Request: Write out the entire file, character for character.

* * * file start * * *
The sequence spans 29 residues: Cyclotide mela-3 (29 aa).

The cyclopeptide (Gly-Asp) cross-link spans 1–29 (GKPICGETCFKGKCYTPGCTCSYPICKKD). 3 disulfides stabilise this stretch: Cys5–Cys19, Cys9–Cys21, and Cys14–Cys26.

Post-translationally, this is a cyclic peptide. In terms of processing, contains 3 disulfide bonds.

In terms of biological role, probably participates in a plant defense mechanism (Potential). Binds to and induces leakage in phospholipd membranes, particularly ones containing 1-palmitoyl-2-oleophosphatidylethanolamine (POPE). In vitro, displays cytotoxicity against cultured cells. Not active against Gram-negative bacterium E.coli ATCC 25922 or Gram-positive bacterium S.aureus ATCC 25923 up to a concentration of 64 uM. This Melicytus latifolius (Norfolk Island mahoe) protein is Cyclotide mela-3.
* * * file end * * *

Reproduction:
The sequence spans 29 residues: Cyclotide mela-3 (29 aa).

The cyclopeptide (Gly-Asp) cross-link spans 1–29 (GKPICGETCFKGKCYTPGCTCSYPICKKD). 3 disulfides stabilise this stretch: Cys5–Cys19, Cys9–Cys21, and Cys14–Cys26.

Post-translationally, this is a cyclic peptide. In terms of processing, contains 3 disulfide bonds.

In terms of biological role, probably participates in a plant defense mechanism (Potential). Binds to and induces leakage in phospholipd membranes, particularly ones containing 1-palmitoyl-2-oleophosphatidylethanolamine (POPE). In vitro, displays cytotoxicity against cultured cells. Not active against Gram-negative bacterium E.coli ATCC 25922 or Gram-positive bacterium S.aureus ATCC 25923 up to a concentration of 64 uM. This Melicytus latifolius (Norfolk Island mahoe) protein is Cyclotide mela-3.